Furthermore both the EVF and the fixed, non-angle adjustable LCD monitor boast very high resolutions indeed, providing crystal clear viewing. The former offers a top of the range 1,440,000 dots, while exceeding the specification of most digital SLRs the bigger screen has 1,230,000 dots.

Though the choice of being able to tilt and swivel the LCD might have been a nice extra here, and creative low or high angle shots are slightly tricky as a result, it's not a deal breaker and this aside the X-Pro1's options are hard to fault.

Fujifilm X-Pro1: Battery

The Fujifilm X-Pro1 comes packing a NP-W126 lithium ion rechargeable battery, inserted into the base of its handgrip. The battery compartment is shared with a slot for all variants of removable SD card media card (SD, SDHC, SDXC). There's no internal memory to fall back on.

The 300 shot battery life is average rather than class leading, and falls just below the 335 shot battery duration of the Sony NEX-7 and the 330 of the Olympus OM-D E-M5 camera, both of which are a very close match for the X-Pro1's target market and are £999 body only. In practice this meant we were recharging the Fuji's battery after a couple of days' fairly solid use.

Fujifilm X-Pro1: Image quality

For general-purpose photography we were using the X-Pro1 with the 35mm lens attached. Coupled with the APS-C sized sensor this is capable of delivering bags of detail across the frame for general scenes and some lovely shallow depth of field effects – subject sharp but background attractively blurred – when shooting closer up to a subject.

There's no doubt both camera and lens are of a high quality, and for many DSLR users this camera could provide a decent back up, although we'd hesitate to declare it a complete replacement, as, if relying on auto focus it's a little slower than we might expect given the price.

However, the smaller size, while it won't fit in a pocket, means that we were opting to take it out more often than our DSLR for near professional results. Colours are lovely too, and naturalistic with it – perfect for picking out spring blooms in fact – and here 16.3 effective megapixels doesn't overload the sensor and introduce intrusive noise in the shadows.

The camera prompts experimentalism and a period of familiarisation however, so be prepared to try a few attempts to get the shot exactly as you want it.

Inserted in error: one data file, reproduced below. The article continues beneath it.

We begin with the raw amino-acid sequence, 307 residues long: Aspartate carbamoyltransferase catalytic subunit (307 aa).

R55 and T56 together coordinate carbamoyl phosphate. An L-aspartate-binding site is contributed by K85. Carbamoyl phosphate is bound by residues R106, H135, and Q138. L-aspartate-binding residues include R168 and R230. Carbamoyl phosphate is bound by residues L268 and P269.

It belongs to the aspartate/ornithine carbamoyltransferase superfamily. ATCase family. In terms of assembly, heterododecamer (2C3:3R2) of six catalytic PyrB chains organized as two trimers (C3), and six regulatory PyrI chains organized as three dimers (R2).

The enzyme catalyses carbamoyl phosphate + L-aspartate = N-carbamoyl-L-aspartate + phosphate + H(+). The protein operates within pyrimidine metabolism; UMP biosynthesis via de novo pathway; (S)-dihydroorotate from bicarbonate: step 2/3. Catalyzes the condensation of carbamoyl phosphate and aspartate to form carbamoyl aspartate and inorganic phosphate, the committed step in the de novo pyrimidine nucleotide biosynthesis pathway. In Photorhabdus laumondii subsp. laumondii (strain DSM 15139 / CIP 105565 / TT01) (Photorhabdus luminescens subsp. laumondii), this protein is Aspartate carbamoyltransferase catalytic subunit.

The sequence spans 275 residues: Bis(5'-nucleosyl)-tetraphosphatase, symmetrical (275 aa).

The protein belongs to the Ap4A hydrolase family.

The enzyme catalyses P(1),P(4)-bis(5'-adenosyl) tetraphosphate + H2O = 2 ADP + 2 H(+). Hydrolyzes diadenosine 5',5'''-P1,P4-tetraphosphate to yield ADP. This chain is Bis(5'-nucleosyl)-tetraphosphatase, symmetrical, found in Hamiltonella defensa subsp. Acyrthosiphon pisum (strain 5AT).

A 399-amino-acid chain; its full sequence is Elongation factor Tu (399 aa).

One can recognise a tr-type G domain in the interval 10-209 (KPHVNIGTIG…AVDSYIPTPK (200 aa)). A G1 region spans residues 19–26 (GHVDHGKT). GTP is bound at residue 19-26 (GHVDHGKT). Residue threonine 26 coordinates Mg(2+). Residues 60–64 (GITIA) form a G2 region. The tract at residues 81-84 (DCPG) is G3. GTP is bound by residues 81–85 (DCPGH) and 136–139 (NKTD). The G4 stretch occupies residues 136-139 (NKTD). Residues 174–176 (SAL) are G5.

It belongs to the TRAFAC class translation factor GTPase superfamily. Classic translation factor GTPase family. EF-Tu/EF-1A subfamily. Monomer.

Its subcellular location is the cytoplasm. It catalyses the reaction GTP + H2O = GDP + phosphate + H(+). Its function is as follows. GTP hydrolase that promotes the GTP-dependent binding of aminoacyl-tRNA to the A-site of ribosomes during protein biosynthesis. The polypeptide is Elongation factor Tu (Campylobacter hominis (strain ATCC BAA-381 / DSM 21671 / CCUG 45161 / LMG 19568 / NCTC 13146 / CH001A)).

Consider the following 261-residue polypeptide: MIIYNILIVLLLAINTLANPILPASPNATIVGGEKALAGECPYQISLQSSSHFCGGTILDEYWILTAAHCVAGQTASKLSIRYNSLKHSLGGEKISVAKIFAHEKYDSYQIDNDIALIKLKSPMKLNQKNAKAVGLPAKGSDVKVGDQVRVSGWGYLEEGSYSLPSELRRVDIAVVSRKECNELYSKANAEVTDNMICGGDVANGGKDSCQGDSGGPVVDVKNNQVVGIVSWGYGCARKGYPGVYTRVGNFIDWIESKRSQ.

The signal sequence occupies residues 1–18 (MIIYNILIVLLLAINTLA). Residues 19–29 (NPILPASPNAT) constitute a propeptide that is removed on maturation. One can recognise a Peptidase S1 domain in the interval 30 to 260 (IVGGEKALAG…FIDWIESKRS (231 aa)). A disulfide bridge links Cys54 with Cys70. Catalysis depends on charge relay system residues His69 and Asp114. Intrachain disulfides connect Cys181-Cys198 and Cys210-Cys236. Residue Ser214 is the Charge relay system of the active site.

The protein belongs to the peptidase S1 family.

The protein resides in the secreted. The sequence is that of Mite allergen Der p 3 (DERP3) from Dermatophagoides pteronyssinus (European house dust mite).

Stills aside, there is additionally the option for video clips, here offered at a maximum Full HD 1920x1080 pixels and a respectable rate of 24fps rather than 30fps to a maximum 29 minutes duration.

Sound is also stereo, courtesy of two pin-prick microphones located at the front. There's no dedicated video record button for instant filming however, which would have been handy. Instead the user needs to press the drive mode button and tab down to the video option, at which stage the screen display narrows to provide a 16:9 ratio format.

Video recording then commences by pressing the shutter button to start, with a subsequent press ending the clip. Though the camera will automatically adjust focus for you, we found it a little slow to catch up if we altered framing. Certainly this doesn't seem as especially geared up to video as the likes of Sony's NEX-7, but the capability is there.

Fujifilm X-Pro1: Verdict

With its rangefinder-like dials and knobs up top, plus DSLR-style controls at the back, the 16.3 megapixel Fuji X-Pro1 is every inch the enthusiast's camera. It encourages experimentation rather than just pointing and shooting, plus, with its buttons and dials, a period of familiarisation will be required even by those used to shooting with either premium fixed lens compacts or digital SLRs.

Though the metal build quality and feature implementation is extremely high, so too is the body-only price at £1399; this makes the Sony NEX-7 and Olympus OM-D, sizeable investments on their own, suddenly appear budget alternatives.

But if you've ever longed for a pro-level snapper, can stump up the cash and are prepared to invest in yet another new system, this camera is likely to be the only one you'll need. That's if you are actively seeking a tool that is (mostly) good enough to enable you to leave that even bulkier digital SLR at home. And it looks incredible too.

Fujifilm X-Pro1 availability: Available now

Fujifilm X-Pro1 price: £1399 (body only)

Gavin Stoker

Gavin Stoker has been writing about photography and technology for the past 20 years. He currently edits the trade magazine British Photographic Industry News - BPI News for short - which is a member of TIPA, the international Technical Imaging Press Association.